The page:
Monday, July 27, 2009

Take a break...

An herbal tea break, that is. Here are some popular plants for herbal teas:

Angelica Anise Basil Bergamot Borage Calendula Catnip Chamomile Dandelion Fennel Lavender Lemon balm Marjoram Mint Oregano Parsley Raspberry leaf Rose Rosemary Sage Scented geranium Sweet Cicely Thyme Wintergreen

Other plants for herbal teas:

Anise hyssop Ginseng Hibiscus Hops Horehound Lemon grass Lemon verbena Lime (linden) flowers Red clover Sweet woodruff Valerian

Almost every herb and flower has a symboic meaning. Theoretically, you can concoct your herbal blend to make a statement with the herbs. The combinations may be sweet, witty, evocative - definately personal. Here are some traditional qualities of the following herbs:

Angelica - inspiration

Anise - change

Bergamot - virtue

Borage - bluntness

Calendula - hopelessness, grief

Chamomile - wisdom, patience

Clover - think of me

Dandelion -prophecy, foretelling

Lavender - devotion

Lemon balm - sympathy, regeneration

Marjoram - joy

Mint - warm feelings

Parsley - merriment, festivity

Raspberry - remorse

Rose - love, passion, purity

Rosemary - remembrance

Sage - esteem, wisdom, goodness

Scented geranium - happiness
Sweet woodruff - humble spirit

Thyme - daring, courage

Brewing the perfect cup calls for some specific attention. First, regarding the water. If your tap water doesn't taste good, neither will your tea. Or ice cubes, for that matter. Any doubts - use bottled or filtered water. If using your tap water: Use COLD water - and let it run a minute or so, you don't want the water that has been sitting in the pipes - it's lost it's oxygen, and may also have picked up odd flavor from the pipes. Ditto the hot water, it's been sitting in the tank for who knows how long, and you really won't save any time heating.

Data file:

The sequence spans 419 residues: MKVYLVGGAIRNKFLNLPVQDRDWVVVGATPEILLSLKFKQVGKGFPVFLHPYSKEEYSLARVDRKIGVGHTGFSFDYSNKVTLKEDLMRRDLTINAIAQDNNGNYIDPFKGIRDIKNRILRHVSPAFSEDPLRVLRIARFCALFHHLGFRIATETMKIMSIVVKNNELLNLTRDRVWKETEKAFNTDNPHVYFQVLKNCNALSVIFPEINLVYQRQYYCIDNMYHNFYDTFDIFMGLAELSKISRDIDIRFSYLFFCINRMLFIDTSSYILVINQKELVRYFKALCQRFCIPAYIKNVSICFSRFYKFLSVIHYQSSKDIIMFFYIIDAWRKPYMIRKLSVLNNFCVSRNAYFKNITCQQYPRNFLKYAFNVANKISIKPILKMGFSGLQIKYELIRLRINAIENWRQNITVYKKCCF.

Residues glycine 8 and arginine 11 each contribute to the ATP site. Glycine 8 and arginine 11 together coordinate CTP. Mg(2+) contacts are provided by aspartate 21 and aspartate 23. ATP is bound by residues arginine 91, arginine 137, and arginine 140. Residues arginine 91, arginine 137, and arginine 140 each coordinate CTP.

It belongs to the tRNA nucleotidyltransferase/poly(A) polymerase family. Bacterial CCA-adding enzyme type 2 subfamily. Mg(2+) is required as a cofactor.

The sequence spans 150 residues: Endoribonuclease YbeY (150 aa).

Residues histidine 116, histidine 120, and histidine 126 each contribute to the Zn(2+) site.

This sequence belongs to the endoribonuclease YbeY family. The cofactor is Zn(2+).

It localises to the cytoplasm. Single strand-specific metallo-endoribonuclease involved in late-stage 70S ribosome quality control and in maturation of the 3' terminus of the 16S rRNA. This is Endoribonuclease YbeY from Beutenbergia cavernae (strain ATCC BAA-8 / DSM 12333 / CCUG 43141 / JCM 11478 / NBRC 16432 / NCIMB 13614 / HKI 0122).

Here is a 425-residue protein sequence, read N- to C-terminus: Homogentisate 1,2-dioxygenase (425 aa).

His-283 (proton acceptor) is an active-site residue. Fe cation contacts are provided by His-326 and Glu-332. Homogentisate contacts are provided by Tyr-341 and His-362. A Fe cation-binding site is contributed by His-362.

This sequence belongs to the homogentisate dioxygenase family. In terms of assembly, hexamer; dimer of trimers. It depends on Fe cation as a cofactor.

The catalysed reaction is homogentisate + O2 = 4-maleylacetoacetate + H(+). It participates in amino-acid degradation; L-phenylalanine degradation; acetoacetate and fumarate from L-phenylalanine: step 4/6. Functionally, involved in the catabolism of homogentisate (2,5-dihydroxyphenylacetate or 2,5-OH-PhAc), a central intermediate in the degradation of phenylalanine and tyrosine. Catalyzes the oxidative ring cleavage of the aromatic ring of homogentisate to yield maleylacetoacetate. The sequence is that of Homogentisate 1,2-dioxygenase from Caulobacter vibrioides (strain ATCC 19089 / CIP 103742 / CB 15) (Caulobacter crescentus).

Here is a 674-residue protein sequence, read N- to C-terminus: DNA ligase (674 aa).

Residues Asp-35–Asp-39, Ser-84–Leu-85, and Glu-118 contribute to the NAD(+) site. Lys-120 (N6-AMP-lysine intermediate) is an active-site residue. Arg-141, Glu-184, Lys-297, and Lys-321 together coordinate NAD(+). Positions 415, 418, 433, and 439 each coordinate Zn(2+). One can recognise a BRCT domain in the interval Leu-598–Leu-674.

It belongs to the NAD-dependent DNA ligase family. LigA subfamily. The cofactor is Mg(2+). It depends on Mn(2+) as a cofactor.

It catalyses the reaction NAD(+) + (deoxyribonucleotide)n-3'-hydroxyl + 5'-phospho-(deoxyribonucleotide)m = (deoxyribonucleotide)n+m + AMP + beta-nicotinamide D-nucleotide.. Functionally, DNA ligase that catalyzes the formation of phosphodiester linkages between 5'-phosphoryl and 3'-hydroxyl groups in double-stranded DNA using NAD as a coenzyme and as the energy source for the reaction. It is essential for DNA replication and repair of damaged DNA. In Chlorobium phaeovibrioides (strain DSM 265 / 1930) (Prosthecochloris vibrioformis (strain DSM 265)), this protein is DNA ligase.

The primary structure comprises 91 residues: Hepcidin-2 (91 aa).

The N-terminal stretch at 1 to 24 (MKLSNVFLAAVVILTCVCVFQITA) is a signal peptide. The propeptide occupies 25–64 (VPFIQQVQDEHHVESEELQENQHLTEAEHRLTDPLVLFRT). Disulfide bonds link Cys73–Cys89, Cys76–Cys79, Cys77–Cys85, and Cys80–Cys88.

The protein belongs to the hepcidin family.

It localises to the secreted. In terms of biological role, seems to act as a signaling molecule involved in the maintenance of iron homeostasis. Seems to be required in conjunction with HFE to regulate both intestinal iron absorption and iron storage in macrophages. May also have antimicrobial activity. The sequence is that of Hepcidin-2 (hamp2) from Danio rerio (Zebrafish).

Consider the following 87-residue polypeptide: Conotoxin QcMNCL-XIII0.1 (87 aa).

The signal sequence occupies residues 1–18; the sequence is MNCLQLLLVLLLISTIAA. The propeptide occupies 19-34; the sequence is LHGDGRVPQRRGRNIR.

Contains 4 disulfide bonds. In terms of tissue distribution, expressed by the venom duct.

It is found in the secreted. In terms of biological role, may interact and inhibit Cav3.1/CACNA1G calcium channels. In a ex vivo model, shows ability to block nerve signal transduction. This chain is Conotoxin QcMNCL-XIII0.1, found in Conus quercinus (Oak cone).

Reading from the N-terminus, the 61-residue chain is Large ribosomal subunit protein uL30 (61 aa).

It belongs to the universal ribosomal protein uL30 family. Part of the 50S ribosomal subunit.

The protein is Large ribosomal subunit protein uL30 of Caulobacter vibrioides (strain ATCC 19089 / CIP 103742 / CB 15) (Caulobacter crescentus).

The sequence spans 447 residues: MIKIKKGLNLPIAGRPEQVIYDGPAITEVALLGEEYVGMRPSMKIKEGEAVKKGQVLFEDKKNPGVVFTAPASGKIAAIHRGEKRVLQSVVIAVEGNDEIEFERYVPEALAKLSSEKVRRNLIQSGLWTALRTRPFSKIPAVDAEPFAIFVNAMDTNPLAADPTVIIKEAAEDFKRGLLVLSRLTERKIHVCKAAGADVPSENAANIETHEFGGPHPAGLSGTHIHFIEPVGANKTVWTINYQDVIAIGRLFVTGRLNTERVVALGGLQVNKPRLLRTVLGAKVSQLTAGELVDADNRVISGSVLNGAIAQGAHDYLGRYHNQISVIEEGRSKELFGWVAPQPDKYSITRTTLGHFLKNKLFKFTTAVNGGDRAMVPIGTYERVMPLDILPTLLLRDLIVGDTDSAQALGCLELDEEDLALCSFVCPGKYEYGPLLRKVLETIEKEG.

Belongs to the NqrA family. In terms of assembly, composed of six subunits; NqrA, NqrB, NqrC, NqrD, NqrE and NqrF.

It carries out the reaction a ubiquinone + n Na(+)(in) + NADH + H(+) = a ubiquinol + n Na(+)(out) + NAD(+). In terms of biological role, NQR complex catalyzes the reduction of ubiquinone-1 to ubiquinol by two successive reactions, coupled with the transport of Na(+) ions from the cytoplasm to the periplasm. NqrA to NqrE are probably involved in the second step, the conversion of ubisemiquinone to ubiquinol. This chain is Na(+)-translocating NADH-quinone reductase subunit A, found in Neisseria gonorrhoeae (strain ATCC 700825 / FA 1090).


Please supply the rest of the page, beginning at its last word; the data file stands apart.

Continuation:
After your kettle of water is on the stove, preheat your teapot with warm water. When it's time to brew, just dump the water out of the pot, add your herbs - in a teaball, or loose, or teabags (you can make your own), and pour in the very hot (just to a boil, but not boiled - drives out oxygen, which means flat flavor). Cover the pot, to keep in the volatile oils released from the herbs, and let the saturated herbs gently steep or a certain amount of time. The rule of thumb is about 5 minutes. But some herbs, such as lavender, may only need 2-3 minutes. Others, like chamomile, may need 10-15 minutes

NOTE: a tea cozy is a wonderful investment. Keeps that pot warm.

Then remove the herbs, and fill your cup. You can swirl a little hot water in your cup to warm it, and empty it out before pouring your tea. Relax, take in the scented steam from your cup, savor the delicate flavors, and enjoy your herbal respite.

The language of flowers. It's not what you say - it's how you serve it.

No comments:

Post a Comment